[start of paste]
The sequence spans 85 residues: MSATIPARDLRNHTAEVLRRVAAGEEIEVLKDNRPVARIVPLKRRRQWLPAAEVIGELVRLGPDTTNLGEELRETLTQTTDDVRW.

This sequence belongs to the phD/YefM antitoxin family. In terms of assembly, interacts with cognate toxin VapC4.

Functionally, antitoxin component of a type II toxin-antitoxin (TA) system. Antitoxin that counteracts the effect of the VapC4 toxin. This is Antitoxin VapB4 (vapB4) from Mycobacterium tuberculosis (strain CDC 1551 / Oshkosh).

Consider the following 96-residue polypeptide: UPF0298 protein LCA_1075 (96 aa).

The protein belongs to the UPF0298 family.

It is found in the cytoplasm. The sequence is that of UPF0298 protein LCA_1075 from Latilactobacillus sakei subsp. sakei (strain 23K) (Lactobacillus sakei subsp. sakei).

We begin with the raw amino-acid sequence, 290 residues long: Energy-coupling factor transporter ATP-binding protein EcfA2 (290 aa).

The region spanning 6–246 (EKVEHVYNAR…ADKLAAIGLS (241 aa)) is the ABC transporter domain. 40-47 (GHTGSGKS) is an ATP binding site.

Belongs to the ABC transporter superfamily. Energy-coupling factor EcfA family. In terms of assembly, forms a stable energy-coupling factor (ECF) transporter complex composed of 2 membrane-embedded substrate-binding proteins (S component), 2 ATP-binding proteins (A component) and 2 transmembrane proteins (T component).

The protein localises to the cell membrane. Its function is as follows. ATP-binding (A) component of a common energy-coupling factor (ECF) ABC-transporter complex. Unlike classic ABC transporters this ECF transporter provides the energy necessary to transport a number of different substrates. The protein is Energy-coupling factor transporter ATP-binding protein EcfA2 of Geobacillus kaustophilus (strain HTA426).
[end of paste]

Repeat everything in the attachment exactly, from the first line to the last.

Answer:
The sequence spans 85 residues: MSATIPARDLRNHTAEVLRRVAAGEEIEVLKDNRPVARIVPLKRRRQWLPAAEVIGELVRLGPDTTNLGEELRETLTQTTDDVRW.

This sequence belongs to the phD/YefM antitoxin family. In terms of assembly, interacts with cognate toxin VapC4.

Functionally, antitoxin component of a type II toxin-antitoxin (TA) system. Antitoxin that counteracts the effect of the VapC4 toxin. This is Antitoxin VapB4 (vapB4) from Mycobacterium tuberculosis (strain CDC 1551 / Oshkosh).

Consider the following 96-residue polypeptide: UPF0298 protein LCA_1075 (96 aa).

The protein belongs to the UPF0298 family.

It is found in the cytoplasm. The sequence is that of UPF0298 protein LCA_1075 from Latilactobacillus sakei subsp. sakei (strain 23K) (Lactobacillus sakei subsp. sakei).

We begin with the raw amino-acid sequence, 290 residues long: Energy-coupling factor transporter ATP-binding protein EcfA2 (290 aa).

The region spanning 6–246 (EKVEHVYNAR…ADKLAAIGLS (241 aa)) is the ABC transporter domain. 40-47 (GHTGSGKS) is an ATP binding site.

Belongs to the ABC transporter superfamily. Energy-coupling factor EcfA family. In terms of assembly, forms a stable energy-coupling factor (ECF) transporter complex composed of 2 membrane-embedded substrate-binding proteins (S component), 2 ATP-binding proteins (A component) and 2 transmembrane proteins (T component).

The protein localises to the cell membrane. Its function is as follows. ATP-binding (A) component of a common energy-coupling factor (ECF) ABC-transporter complex. Unlike classic ABC transporters this ECF transporter provides the energy necessary to transport a number of different substrates. The protein is Energy-coupling factor transporter ATP-binding protein EcfA2 of Geobacillus kaustophilus (strain HTA426).